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Re: Connection problems: fix with wrapper

Re: Connection problems: fix with wrapper

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To: Jared Rhine <jared@xxxxxxxxxxx>
Cc: offlineimap@xxxxxxxxxxxx
Subject: Re: Connection problems: fix with wrapper
From: Scott Lambert <lambert@xxxxxxxxxxxxxx>
Date: Fri, 23 Apr 2004 01:56:16 -0400

On Thu, Apr 22, 2004 at 07:54:57AM -0700, Jared Rhine wrote:
> [Matthew == matthew@xxxxxxxxxxx on Wed, 21 Apr 2004 16:18:00 -0600]
> >> while true; do offlineimap; done
> Matthew> Seriously, though, I guess one of us needs to step up to the
> Matthew> plate and put in some exception handling.
> Respectfully, it's not obvious to everyone that is the correct route.
> No matter how much exception-handling code you put in, there is always
> the chance of an uncaught bug forcing an unwelcome exit.  If you don't
> use a "real" system to monitor and restart your daemons, your process
> will then stay down without manual intervention.  If you use the
> widely-accepted technique of wrapping offlineimap inside a
> daemon-management system (daemontools, runit, cron), then you've
> actually solved the problem, and you don't care whether offlineimap
> exits after an uncaught exception.

Offlineimap just isn't that high a priority, for me.  I will notice that
I'm not getting new mail and click the pretty little icon.  Three or
four minutes later my mailboxes will be back in good shape.  Or it blows
up again part way through and I have to go delete the affected local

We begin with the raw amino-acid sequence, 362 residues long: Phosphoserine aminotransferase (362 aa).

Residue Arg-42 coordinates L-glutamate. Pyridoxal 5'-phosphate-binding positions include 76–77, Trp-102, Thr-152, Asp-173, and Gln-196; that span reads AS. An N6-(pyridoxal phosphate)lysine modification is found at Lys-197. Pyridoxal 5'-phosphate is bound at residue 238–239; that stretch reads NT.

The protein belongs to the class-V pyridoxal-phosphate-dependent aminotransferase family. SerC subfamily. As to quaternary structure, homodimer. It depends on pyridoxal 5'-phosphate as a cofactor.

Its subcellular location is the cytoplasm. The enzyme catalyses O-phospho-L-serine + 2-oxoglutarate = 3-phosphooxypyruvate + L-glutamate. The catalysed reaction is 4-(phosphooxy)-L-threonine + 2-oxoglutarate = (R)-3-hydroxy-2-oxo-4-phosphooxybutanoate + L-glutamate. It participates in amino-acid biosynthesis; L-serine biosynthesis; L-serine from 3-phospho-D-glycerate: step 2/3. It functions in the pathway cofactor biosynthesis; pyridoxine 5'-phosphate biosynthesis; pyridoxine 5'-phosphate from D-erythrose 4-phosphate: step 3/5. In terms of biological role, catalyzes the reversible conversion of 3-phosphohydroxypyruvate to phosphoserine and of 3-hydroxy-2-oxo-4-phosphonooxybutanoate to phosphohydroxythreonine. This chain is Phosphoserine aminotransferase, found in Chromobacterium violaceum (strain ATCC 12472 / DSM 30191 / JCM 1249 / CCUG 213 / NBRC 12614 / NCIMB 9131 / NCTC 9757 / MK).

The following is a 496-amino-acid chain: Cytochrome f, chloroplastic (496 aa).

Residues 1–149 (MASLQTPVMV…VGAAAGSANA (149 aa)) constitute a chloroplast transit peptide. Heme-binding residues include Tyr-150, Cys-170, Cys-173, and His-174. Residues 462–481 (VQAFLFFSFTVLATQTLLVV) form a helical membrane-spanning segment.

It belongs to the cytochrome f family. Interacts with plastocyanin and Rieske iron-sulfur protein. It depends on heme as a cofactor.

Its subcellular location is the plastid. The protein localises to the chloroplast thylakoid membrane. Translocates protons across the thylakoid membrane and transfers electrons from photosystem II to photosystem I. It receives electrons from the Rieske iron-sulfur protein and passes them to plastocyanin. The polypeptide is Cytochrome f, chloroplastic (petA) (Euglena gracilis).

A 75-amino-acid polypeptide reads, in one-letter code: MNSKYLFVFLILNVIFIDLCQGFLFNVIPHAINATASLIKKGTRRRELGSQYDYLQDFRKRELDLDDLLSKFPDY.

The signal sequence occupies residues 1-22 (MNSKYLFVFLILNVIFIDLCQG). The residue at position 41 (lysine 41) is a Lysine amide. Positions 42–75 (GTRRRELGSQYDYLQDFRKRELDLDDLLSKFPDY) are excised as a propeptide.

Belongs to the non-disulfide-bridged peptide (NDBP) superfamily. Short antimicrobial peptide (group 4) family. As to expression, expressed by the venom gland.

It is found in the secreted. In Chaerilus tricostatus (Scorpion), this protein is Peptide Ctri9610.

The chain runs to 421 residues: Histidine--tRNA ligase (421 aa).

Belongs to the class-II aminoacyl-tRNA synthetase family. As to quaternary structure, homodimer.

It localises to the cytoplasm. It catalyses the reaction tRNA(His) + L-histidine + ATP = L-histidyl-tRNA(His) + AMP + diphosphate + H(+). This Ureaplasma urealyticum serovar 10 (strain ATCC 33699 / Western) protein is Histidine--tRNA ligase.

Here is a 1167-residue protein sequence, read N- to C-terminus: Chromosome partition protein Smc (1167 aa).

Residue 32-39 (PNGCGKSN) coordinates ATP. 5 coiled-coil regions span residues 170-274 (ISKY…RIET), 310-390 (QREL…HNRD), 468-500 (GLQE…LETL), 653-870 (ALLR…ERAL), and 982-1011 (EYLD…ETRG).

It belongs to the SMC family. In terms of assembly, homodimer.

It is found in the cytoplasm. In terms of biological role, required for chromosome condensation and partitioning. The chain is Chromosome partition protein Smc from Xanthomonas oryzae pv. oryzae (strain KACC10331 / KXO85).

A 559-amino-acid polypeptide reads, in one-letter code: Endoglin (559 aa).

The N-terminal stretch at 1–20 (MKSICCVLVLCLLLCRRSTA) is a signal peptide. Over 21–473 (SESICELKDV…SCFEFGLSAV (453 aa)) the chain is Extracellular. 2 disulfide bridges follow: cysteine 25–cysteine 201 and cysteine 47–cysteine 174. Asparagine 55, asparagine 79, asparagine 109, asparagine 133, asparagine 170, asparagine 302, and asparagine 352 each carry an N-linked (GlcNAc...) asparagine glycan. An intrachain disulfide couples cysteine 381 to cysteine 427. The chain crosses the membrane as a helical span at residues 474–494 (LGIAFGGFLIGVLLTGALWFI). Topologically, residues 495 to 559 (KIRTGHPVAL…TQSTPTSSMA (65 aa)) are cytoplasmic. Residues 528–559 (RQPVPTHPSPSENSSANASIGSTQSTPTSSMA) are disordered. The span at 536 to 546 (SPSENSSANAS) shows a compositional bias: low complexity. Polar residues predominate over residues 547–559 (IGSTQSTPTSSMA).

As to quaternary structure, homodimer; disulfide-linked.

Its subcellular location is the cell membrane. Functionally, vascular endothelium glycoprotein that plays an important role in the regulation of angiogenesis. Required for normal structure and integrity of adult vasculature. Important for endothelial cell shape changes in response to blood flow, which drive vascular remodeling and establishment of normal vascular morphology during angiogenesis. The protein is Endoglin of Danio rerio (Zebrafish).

mailbox and metadata.  In the latter case, wrapping does not "solve" the
problem.  You would end up wondering why only some mailboxes were being
updated because offlineimap is running every time you go look.

Letting Python throw exceptions without the application catching them
is acceptable for the, I'm assuming here, early stages of a project,
especially one that probably started as a hobby for the author's sole
satisfaction.  I'm grateful it has been released as it has made my mail
reading more efficient.  I'm not knocking OfflineIMAP, nor it's author.
I just take exception to your, apparantly, cavalier attitude toward
unhandled exceptions.

Critical services can be wrapped, especially when the code is not robust
enough to take care of itself.  But that should only be regarded as a
last line of defense.  The only critical system I accept being that
fragile is spamd from spamassassin.  I have few alternatives there and
the situation within spamassassin is improving, ie. the failures are
happening further apart.

But not handling 90+% of the exceptions it is reasonably possible the
an application will see is not a sign of a mature reliable service.
Accepting the blowups is a lowering of coding standards that does not
bode well for the future of programming.  Proper error handling is
important stuff.  Or it was when I was taught to program.  But back
then, Microsoft handn't quite established their monopoly, I was running
OS/2, and you didn't expect the compiler to do your garbage collection
for you.

Let me exaggerate a bit on your apparant position on handling execption.
I may be reading you wrong and apologize profusely if that is the case.
However, to me it seems that by extention to your statement above that
wrapping a daemon solves the problem of the daemon dieing from unhandled
exceptions, we should just add hardware watchdogs to our systems and rip
out all the exception handling in the kernels.  It would save a lot of
kernel development time, but is it really a solution?

> If you do actually add some more exception checks, it will likely be a
> welcome addition and the community will thank you...but (IMHO) you
> will still have an incomplete solution until you wrap offlineimap
> properly.  This isn't just an offlineimap issue; EVERY daemon should
> be so wrapped if at all possible.

The wrappers should scream loudly when the monitored process has to be
restarted, possibly to your pager for critical services.  It should be
a sign that something has gone horribly wrong and someone needs to sift
through the logs asap to prevent it happening again.

Scott Lambert                    KC5MLE                       Unix SysAdmin

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